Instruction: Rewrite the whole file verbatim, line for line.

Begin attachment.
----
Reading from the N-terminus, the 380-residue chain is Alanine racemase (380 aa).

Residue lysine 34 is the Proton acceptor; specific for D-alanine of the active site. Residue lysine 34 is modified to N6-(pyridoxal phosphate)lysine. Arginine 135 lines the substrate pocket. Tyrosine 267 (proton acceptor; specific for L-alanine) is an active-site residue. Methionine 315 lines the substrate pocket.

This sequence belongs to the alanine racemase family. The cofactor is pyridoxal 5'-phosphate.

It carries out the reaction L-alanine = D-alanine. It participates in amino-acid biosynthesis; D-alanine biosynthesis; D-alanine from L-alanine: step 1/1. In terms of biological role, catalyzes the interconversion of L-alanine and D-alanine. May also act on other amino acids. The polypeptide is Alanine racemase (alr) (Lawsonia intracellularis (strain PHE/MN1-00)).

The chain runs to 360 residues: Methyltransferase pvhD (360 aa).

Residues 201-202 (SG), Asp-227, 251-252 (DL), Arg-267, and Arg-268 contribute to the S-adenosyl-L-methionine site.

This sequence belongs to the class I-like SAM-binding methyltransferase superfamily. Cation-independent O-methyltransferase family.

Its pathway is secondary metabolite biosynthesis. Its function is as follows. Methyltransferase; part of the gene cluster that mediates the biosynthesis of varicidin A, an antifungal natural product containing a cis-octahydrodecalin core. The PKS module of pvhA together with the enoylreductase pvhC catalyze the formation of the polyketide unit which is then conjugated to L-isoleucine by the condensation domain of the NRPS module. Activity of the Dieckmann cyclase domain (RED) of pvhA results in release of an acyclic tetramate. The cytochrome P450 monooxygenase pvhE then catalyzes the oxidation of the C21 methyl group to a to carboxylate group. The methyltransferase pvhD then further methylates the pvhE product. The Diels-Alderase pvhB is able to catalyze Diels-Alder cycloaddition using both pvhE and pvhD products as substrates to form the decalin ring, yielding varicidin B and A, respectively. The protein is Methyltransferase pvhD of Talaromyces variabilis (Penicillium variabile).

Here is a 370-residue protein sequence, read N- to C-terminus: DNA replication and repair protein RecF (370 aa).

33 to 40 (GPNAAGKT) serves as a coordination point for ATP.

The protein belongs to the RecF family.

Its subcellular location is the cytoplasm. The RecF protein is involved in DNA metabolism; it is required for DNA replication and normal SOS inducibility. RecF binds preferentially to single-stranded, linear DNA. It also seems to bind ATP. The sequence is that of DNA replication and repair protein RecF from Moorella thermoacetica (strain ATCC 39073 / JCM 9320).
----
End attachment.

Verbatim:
Reading from the N-terminus, the 380-residue chain is Alanine racemase (380 aa).

Residue lysine 34 is the Proton acceptor; specific for D-alanine of the active site. Residue lysine 34 is modified to N6-(pyridoxal phosphate)lysine. Arginine 135 lines the substrate pocket. Tyrosine 267 (proton acceptor; specific for L-alanine) is an active-site residue. Methionine 315 lines the substrate pocket.

This sequence belongs to the alanine racemase family. The cofactor is pyridoxal 5'-phosphate.

It carries out the reaction L-alanine = D-alanine. It participates in amino-acid biosynthesis; D-alanine biosynthesis; D-alanine from L-alanine: step 1/1. In terms of biological role, catalyzes the interconversion of L-alanine and D-alanine. May also act on other amino acids. The polypeptide is Alanine racemase (alr) (Lawsonia intracellularis (strain PHE/MN1-00)).

The chain runs to 360 residues: Methyltransferase pvhD (360 aa).

Residues 201-202 (SG), Asp-227, 251-252 (DL), Arg-267, and Arg-268 contribute to the S-adenosyl-L-methionine site.

This sequence belongs to the class I-like SAM-binding methyltransferase superfamily. Cation-independent O-methyltransferase family.

Its pathway is secondary metabolite biosynthesis. Its function is as follows. Methyltransferase; part of the gene cluster that mediates the biosynthesis of varicidin A, an antifungal natural product containing a cis-octahydrodecalin core. The PKS module of pvhA together with the enoylreductase pvhC catalyze the formation of the polyketide unit which is then conjugated to L-isoleucine by the condensation domain of the NRPS module. Activity of the Dieckmann cyclase domain (RED) of pvhA results in release of an acyclic tetramate. The cytochrome P450 monooxygenase pvhE then catalyzes the oxidation of the C21 methyl group to a to carboxylate group. The methyltransferase pvhD then further methylates the pvhE product. The Diels-Alderase pvhB is able to catalyze Diels-Alder cycloaddition using both pvhE and pvhD products as substrates to form the decalin ring, yielding varicidin B and A, respectively. The protein is Methyltransferase pvhD of Talaromyces variabilis (Penicillium variabile).

Here is a 370-residue protein sequence, read N- to C-terminus: DNA replication and repair protein RecF (370 aa).

33 to 40 (GPNAAGKT) serves as a coordination point for ATP.

The protein belongs to the RecF family.

Its subcellular location is the cytoplasm. The RecF protein is involved in DNA metabolism; it is required for DNA replication and normal SOS inducibility. RecF binds preferentially to single-stranded, linear DNA. It also seems to bind ATP. The sequence is that of DNA replication and repair protein RecF from Moorella thermoacetica (strain ATCC 39073 / JCM 9320).